The nonsense of “intelligent design”
God actually knows more than usBy Neil Ormerod
Intelligent design has become the latest hot topic in the increasingly blurred distinction between secular and sacred in Australian society. It has received qualified support from the Federal Minister for Education and Science, Brendan Nelson, and is being promoted within various Christian schools as an acceptable “scientific” alternative to Darwin’s theory of evolution. However it can be argued that current accounts of intelligent design fail to grasp the depth of the Christian intellectual tradition and are based on a misunderstanding of God’s relationship to creation.
Of course, much depends on what its proponents mean by the term “intelligent design”. If they mean that the universe as a whole displays a profound intelligibility through which one might argue philosophically that the existence of God is manifest, then this position is in line with traditional arguments for the existence of God, for example, the “five ways” of Thomas Aquinas.
However, if by “intelligent design” they mean that God acts as an explanation for the normal course of events which would otherwise lack a scientific explanation, then they stand opposed to a traditional Christian understanding of divine transcendence. In seeking to save a place for God within the normal processes of creation, the promoters of intelligent design reduce God to the level of what Aquinas would call a secondary cause.
Such an approach is a more sophisticated version of so-called “creation science”. Creation science is poor theology and poor science. As theology it failed to read the biblical story within its historical and cultural context. Rather it read it through the eyes of modern positivism. The Bible could only be “true” if it were literally “true” in every detail. This type of literalist fundamentalism finds few supporters within mainstream Christianity. As science it was little more than a series of ad hoc assumptions which forced scientific hypotheses to concur with this misreading of the biblical story.
The position of intelligent design certainly goes beyond the obvious limitations of creation science. It does not reject or manipulate the scientific data. Rather it argues that the scientific evidence for biological change reveals “intelligent design”. If by such a statement proponents mean that science cannot explain the process of evolution but must recognise intervention by a divine agency then they reduce God to a secondary cause within the created order, and make divine action scientifically observable.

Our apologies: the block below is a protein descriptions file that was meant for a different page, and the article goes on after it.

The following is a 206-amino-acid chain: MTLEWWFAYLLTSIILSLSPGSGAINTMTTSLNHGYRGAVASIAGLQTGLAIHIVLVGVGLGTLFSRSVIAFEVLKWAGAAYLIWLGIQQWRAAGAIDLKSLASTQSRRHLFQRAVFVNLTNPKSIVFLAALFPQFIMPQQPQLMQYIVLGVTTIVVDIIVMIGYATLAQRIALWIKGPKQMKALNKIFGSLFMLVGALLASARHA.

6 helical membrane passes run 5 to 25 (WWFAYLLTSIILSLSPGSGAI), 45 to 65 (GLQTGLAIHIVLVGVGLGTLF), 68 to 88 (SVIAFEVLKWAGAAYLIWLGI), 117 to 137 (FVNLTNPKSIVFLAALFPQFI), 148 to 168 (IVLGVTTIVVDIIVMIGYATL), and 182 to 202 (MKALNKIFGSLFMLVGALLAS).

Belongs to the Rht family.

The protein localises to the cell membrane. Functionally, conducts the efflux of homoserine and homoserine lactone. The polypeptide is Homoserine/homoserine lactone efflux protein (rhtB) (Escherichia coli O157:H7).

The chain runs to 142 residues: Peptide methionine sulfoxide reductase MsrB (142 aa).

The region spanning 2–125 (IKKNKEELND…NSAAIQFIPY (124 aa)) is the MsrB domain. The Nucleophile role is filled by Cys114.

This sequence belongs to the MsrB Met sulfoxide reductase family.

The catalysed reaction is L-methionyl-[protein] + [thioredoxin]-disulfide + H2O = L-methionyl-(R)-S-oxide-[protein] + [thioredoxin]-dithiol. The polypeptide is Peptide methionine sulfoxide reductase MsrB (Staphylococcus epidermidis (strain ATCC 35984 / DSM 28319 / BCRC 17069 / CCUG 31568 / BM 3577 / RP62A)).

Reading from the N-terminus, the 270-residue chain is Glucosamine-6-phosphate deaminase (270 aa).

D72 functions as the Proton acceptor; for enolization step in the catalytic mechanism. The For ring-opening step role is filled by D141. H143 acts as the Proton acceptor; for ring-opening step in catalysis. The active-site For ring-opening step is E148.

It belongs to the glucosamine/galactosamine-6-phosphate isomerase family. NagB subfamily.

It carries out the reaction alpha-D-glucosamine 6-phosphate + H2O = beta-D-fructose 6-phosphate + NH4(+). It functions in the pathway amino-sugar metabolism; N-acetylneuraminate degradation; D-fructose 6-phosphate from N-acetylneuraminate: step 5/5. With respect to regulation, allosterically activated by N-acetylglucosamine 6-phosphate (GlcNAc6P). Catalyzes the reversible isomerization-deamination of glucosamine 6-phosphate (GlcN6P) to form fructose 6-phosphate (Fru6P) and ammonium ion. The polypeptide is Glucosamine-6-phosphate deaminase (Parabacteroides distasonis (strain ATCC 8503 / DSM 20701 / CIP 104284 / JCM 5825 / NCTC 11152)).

Theologically and philosophically the fundamental issue is that of the nature of chance. Contemporary formulations of evolution appear as a threat to some religious believers because they evoke chance in the process of biological change. But for Christians God is the sovereign Lord of creation, a provident provider whose determinations are certain. What God wills, necessarily happens. To evoke chance seems to threaten this. But as Aquinas argued centuries ago, because something necessarily happens, does not mean that it happens necessarily. Chance can still be involved. He argued that what God wills to happen by chance, will of necessity happen by chance!
It is not too difficult to conceive how chance events can lead to determined outcomes. Two examples suffice. Take a radioactive atom. It is impossible to tell when this atom will decay. It is a consequence of quantum effects which are inherently indeterministic. Yet if we put lots of such atoms together, we can predict precisely how many will be left after a certain time. This is the basis of carbon dating. Take the relationship between smoking and lung cancer. Despite the long denials of tobacco companies, smoking causes lung cancer. But the relationship between them is statistical. We know that if we halve the rate of smoking we will halve the rate of related lung cancers. Yet we will never know whose lives we end up saving.
Without going into technical details the philosophical issue is whether statistical causes are real causes or simply a veil of ignorance for as yet unknown deterministic causes. Even some religious believers want to cling to the type of scientific determinism which has dominated our culture since the initial discoveries of Newton. Yet modern quantum theory has repeatedly confounded such expectations. Contrary to Einstein’s belief, it seems God does play dice with the universe!
Nonetheless, we human beings can use statistical causation (chance) to produce determinate outcomes. Aquinas knew this centuries ago. What the promoters of intelligent design are arguing is that God is not intelligent enough to produce determinate outcomes using statistical causation. Yet clearly we can. Do they think that God is not intelligent enough to use statistical causation? If we allow that God is more intelligent than us, then the whole basis of intelligent design is undermined. It is an unnecessary hypothesis which should be consigned to the dust din of scientific and theological history.
Neil Ormerod is Professor of Theology at the Australian Catholic University. An abridged version of this article first appeared in the Sydney Morning Herald.